The Maori Party is opposing the Government's proposed changes to the Resource Management Act (RMA) because they remove guarantees that protect the quality of the environment and they undermine the role of Maori as tangata tiaki of their traditional rohe.
As tangata whenua - people of the land - our role and responsibility have always been to take care of the environment from which we gain sustenance and with which our ancestors have long had a spiritual connection. That connection is now under threat and will be undermined by these new proposals.
We are opposed to the proposal in the RMA to remove emphasis on the "maintenance and enhancement of the quality of the environment". We think this is critical to the RMA because it is not only about the way resources are allocated and distributed - but also about preserving the vital role of kaitiakitanga or stewardship, improving the quality of our waterways and protecting our unique ecosystems and natural habitats.
Kaitiakitanga is about guardianship and protection - effectively a way of managing the environment from a Maori point of view. Traditional practices of kaitiakitanga ensured the resources were monitored so there would be plenty for future generations. Our tikanga included rahui or temporary bans from taking food from a particular area. We utilised the maramataka, the cycle of the moon, to decide when to plant and harvest - we hunted and fished as a food source - not as a sport and we took only what was needed. These practices enabled early Maori to sustain themselves whilst ensuring the environment was not pillaged. The connection to the resources and the environment was more than one of merely obtaining food for physical sustenance - it also reflected the spiritual connection with deities like Tane, Tangaroa and Rongo - the guardians of the forests, the waterways and cultivated foods for example.
The Government has plans to merge sections 6 and 7 of the Act, but we believe they should be retained in full as they currently are - because they contain crucial guidelines about the principles that drive the interpretation of the Act.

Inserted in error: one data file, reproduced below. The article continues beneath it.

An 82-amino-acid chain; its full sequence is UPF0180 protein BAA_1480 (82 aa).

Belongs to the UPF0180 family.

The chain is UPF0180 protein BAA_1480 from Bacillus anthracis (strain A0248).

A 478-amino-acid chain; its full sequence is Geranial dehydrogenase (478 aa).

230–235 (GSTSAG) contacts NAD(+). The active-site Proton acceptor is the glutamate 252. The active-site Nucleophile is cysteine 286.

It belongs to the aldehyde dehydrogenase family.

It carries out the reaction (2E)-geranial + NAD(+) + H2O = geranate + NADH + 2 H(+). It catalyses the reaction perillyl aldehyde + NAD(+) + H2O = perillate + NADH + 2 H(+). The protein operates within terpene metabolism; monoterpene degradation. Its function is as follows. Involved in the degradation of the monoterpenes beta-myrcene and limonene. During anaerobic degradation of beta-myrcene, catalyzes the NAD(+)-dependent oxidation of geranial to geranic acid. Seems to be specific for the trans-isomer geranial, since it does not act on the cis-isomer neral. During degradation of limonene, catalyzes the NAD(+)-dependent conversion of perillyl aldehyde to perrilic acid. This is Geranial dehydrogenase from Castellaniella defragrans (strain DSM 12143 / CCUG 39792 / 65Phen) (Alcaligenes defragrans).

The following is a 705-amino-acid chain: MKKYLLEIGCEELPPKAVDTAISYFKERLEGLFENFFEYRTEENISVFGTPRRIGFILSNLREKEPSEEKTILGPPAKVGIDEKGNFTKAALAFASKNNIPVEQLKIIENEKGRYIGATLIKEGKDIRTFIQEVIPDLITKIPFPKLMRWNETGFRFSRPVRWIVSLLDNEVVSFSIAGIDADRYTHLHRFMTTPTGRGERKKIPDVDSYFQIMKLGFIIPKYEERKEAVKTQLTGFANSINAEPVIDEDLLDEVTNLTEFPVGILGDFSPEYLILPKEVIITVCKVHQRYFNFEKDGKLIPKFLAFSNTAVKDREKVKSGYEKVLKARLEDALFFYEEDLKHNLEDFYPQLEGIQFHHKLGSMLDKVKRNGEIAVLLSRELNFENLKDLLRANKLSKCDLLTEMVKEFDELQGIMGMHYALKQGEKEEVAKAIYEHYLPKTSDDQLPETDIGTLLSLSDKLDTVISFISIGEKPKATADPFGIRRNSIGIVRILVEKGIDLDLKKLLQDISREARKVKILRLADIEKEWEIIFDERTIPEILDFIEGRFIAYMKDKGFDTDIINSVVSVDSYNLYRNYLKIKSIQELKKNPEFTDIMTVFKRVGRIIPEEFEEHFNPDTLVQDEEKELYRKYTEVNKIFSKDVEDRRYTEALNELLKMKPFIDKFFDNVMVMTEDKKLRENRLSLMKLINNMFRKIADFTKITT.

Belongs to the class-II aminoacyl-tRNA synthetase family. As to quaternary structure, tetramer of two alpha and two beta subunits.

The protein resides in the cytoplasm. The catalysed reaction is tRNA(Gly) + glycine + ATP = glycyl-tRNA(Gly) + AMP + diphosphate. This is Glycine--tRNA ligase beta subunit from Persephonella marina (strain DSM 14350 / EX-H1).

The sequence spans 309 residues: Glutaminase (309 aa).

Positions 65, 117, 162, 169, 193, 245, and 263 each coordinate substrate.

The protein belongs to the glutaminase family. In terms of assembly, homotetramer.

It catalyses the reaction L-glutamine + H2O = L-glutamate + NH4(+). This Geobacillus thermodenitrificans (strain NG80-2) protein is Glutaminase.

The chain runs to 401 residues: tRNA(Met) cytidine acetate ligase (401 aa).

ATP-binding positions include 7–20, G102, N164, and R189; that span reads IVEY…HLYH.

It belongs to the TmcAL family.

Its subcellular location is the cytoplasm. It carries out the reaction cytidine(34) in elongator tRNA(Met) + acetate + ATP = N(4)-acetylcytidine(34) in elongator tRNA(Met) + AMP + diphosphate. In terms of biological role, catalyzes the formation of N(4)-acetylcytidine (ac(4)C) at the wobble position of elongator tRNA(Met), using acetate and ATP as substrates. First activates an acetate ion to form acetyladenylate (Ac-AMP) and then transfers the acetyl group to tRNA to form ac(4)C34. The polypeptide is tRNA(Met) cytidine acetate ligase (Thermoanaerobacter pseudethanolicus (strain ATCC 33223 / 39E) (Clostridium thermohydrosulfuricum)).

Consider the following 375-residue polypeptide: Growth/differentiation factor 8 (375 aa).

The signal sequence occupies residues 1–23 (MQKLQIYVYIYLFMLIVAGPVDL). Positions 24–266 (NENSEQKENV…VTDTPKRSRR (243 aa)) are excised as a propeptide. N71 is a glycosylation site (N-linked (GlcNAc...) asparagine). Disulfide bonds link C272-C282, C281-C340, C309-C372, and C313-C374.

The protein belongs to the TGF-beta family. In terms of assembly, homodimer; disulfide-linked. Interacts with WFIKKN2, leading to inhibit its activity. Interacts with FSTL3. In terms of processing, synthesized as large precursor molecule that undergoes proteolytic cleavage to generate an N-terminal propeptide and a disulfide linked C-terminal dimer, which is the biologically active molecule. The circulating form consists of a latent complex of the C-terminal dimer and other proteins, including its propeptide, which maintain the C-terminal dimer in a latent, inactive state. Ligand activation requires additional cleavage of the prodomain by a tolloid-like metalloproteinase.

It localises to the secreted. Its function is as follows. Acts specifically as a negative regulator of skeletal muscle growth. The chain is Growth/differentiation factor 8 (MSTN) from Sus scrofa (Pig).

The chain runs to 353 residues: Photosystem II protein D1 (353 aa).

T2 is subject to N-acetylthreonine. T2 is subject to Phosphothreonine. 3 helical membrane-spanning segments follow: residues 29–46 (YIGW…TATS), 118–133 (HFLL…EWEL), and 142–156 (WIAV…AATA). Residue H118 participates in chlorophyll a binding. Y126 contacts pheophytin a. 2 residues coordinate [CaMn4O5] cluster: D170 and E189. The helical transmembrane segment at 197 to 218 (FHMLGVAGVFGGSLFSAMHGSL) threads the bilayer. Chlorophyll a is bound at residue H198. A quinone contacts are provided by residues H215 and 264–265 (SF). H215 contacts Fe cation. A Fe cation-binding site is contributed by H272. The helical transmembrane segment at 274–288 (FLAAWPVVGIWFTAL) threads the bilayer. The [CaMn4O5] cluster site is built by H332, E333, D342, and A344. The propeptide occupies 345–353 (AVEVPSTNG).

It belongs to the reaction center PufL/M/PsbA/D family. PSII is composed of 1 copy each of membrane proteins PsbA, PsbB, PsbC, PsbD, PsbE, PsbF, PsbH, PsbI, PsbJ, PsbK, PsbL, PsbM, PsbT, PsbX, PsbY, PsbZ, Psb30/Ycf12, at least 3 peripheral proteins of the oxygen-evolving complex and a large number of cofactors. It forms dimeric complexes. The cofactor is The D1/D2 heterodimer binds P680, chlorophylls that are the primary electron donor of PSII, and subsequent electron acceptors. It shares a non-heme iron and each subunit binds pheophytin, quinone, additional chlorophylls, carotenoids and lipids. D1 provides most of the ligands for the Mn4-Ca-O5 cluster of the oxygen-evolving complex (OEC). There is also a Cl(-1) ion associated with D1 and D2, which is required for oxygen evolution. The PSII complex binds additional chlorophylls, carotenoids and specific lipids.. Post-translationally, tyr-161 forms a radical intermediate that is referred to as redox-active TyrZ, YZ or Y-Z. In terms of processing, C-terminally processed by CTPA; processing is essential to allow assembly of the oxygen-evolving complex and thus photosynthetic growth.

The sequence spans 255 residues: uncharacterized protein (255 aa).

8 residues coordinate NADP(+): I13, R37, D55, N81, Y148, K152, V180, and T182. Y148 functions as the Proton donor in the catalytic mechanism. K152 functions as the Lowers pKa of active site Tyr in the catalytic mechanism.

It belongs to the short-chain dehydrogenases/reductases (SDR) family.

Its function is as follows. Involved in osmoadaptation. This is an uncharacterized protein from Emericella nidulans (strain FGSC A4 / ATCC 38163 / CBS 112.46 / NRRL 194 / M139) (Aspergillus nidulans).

The issue we have is that if these sections are merged to provide a single list with equal consideration, that means economic development will have the same weighting as environmental considerations. The question has always been how do local authorities understand the vital need for environmental protection if they are not given guidance about the relative value of different indicators. By merging the different sections into one non-hierarchical list issues such as the water quality in our rivers or the health of our environment is undermined.
It is the role of all Governments to ensure that all legislation enhances the environment and upholds the principles of the Treaty of Waitangi which take into account provision for kaitiakitanga - it is disastrous that, 20 years after the Act was passed, the environment is in a worse state than ever before and this is because commercial interests have been prioritised and are overriding the environmental principles of the RMA.
If the proposals go ahead, several central principles will be deleted, including the ethics of stewardship (kaitiakitanga), the quality of the environment, the intrinsic value of ecosystems and the finite characteristics of natural and physical resources. The proposed changes remove environmental bottom lines as far as we are concerned and we believe this will lead to more rapid degradation.
In 2008 we fought for the retention of section 8 of the Act, the Treaty of Waitangi clause and we are relieved that at least this will be retained. But that makes the threat to kaitiakitanga even more of a concern because the treaty and kaitiakitanga are inextricably linked.
There still needs to be a lot more work to promote a wider understanding of how to make the Treaty work in today's times and we are disappointed that the reform proposals are a missed opportunity to advance the concept of co-governance with iwi in freshwater planning. The Land and Water Forum recommended a national body with 50:50 co-governance - instead, this appears to have been reduced to iwi having "a seat" on collaborative stakeholder groups.
The days are long gone when effective participation with iwi becomes interpreted as one seat at the table. We are absolutely clear, we will not support legislation that breaches the rights and responsibilities of hapu and iwi.
The recognition of iwi rights and interests in freshwater needs to be tangible and meaningful. If we are to ever achieve effective iwi participation in water management and the RMA - then the government needs to demonstrate sustainable commitment to that relationship. We know that the vast majority of public submissions on the minister's discussion document on the RMA opposed or expressed serious concerns about the changes and the growing emphasis and relaxation of protections that favour those with economic interests.